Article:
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24 June 2013 | Art & Photography | By: Tabish Khan

A Dystopian London In Memory Palace At V&A

A Dystopian London In Memory Palace At V&A

Tie-ins between movies, novels and video games are now commonplace, but this is the first time we've seen a graphic novel and a museum exhibition come together. Hari Kunzru has crafted a tale of a post-apocalyptic London where any accounts of events are banned and our protagonist uses the walls of his jail cell to recount all that he can remember.

His recollections are often entertaining. The Circle Line is referred to as a golden circle of gates to another world, with mis-remembered fanciful titles like King's Curse. Landfill sites are seen as shrines to the objects we treasured the most, an unsubtle knock at the present consumer culture.

This exhibition brings the story to life through the works of various artists, including a replica of the main character's cell and pictures of a shattered Shard or the Orbit tower being taken over by vegetation.

The most arresting installation is by the artist collective Le Gun, whose re-interpretation of the NHS is a witch doctor sat atop a wagon filled with potions, which is being pulled along by a team of foxes. It's impressively cast and a fearful sight; better to remain ill than receive the treatment.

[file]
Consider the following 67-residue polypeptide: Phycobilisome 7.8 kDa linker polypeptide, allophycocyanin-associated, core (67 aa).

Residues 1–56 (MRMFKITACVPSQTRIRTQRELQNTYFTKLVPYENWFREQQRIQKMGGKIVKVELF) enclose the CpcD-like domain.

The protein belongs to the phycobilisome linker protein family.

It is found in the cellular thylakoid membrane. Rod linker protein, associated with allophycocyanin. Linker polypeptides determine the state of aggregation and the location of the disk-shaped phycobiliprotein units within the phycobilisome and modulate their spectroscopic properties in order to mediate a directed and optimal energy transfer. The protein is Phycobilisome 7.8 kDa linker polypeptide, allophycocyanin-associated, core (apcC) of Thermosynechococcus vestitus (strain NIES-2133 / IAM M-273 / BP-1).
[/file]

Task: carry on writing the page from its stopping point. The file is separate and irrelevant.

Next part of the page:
The exhibition ends with a neat interactive section where visitors can add their own treasured memories to the walls of the exhibition. The novel is also available separately from the V&A's shop (£10), but the exhibition's narrative hangs together well without reading it.

Not all of the art is convincing in its portrayal of an alternative future, but that doesn't stop this being an inventive and entertaining exhibition. Sky Arts and the V&A should be commended for taking a chance on something a little daring and different.

Sky Arts Ignition's Memory Palace is on at the Victoria and Albert museum until 20 October. Tickets are £8 for adults, concessions available. Even if you aren't able to attend, you can submit your memories for inclusion via twitter.

Tabish Khan

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Great article, but shoddy research! LE GUN is not 'a street artist' but an artist collective who also publish a hefty art magazine - www.legun.co.uk